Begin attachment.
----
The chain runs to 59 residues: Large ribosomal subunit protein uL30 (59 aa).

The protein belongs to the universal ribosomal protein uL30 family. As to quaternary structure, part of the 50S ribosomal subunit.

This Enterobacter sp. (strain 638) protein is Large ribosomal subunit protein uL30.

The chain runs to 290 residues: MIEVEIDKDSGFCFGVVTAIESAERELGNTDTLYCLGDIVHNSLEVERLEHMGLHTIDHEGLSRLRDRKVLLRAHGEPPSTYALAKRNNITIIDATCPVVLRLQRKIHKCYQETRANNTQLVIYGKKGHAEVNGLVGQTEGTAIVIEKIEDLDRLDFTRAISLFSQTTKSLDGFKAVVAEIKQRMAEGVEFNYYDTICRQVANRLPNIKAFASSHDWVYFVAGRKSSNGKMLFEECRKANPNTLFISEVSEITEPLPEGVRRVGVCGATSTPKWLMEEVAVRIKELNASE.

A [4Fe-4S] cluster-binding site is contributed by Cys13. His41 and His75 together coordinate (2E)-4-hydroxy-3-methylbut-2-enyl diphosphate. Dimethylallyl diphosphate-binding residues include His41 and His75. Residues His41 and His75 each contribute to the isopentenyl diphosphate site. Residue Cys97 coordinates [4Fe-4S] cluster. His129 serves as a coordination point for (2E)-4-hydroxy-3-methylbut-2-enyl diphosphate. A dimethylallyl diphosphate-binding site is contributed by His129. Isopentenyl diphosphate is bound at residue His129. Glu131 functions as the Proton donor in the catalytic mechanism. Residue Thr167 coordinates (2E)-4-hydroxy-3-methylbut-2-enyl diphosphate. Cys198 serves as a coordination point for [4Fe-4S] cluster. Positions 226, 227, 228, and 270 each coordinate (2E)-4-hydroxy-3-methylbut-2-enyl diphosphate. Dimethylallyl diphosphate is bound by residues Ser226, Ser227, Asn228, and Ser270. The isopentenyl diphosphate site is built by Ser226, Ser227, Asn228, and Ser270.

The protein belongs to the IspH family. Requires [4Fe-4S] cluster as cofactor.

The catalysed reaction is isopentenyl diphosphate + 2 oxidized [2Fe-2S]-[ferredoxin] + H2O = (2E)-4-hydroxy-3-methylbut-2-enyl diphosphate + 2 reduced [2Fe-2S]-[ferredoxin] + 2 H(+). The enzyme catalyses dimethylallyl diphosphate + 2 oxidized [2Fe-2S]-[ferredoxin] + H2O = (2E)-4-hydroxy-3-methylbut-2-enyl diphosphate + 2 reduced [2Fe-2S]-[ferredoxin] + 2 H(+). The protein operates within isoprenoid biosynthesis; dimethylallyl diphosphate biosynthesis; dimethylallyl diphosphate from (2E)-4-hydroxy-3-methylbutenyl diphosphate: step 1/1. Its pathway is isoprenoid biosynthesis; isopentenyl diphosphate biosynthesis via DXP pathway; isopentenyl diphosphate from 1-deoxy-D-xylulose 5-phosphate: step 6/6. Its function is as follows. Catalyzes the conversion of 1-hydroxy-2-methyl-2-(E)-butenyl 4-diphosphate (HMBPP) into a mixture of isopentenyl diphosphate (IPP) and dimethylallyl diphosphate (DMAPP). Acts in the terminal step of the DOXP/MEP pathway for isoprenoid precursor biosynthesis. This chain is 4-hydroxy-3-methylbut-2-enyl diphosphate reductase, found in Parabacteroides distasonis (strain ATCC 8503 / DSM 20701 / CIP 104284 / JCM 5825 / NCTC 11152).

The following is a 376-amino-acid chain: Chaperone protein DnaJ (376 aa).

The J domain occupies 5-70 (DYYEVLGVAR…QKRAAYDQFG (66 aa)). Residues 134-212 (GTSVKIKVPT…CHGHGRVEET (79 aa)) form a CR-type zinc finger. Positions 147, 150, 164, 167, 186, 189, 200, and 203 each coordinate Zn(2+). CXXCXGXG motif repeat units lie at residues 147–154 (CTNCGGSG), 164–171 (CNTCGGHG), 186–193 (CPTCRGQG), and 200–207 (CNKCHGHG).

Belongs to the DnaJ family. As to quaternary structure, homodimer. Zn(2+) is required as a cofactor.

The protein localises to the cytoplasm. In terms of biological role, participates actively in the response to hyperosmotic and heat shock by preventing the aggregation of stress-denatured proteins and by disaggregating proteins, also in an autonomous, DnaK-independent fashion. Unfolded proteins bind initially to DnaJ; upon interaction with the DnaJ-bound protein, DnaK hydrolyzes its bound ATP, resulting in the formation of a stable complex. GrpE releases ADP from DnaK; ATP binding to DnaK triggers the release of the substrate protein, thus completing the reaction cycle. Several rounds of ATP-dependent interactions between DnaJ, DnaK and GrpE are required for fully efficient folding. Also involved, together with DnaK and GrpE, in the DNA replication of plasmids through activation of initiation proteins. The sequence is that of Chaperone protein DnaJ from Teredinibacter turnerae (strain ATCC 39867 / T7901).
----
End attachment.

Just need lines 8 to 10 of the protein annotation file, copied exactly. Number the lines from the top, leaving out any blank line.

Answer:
The following is a 376-amino-acid chain: Chaperone protein DnaJ (376 aa).

The J domain occupies 5-70 (DYYEVLGVAR…QKRAAYDQFG (66 aa)). Residues 134-212 (GTSVKIKVPT…CHGHGRVEET (79 aa)) form a CR-type zinc finger. Positions 147, 150, 164, 167, 186, 189, 200, and 203 each coordinate Zn(2+). CXXCXGXG motif repeat units lie at residues 147–154 (CTNCGGSG), 164–171 (CNTCGGHG), 186–193 (CPTCRGQG), and 200–207 (CNKCHGHG).

Belongs to the DnaJ family. As to quaternary structure, homodimer. Zn(2+) is required as a cofactor.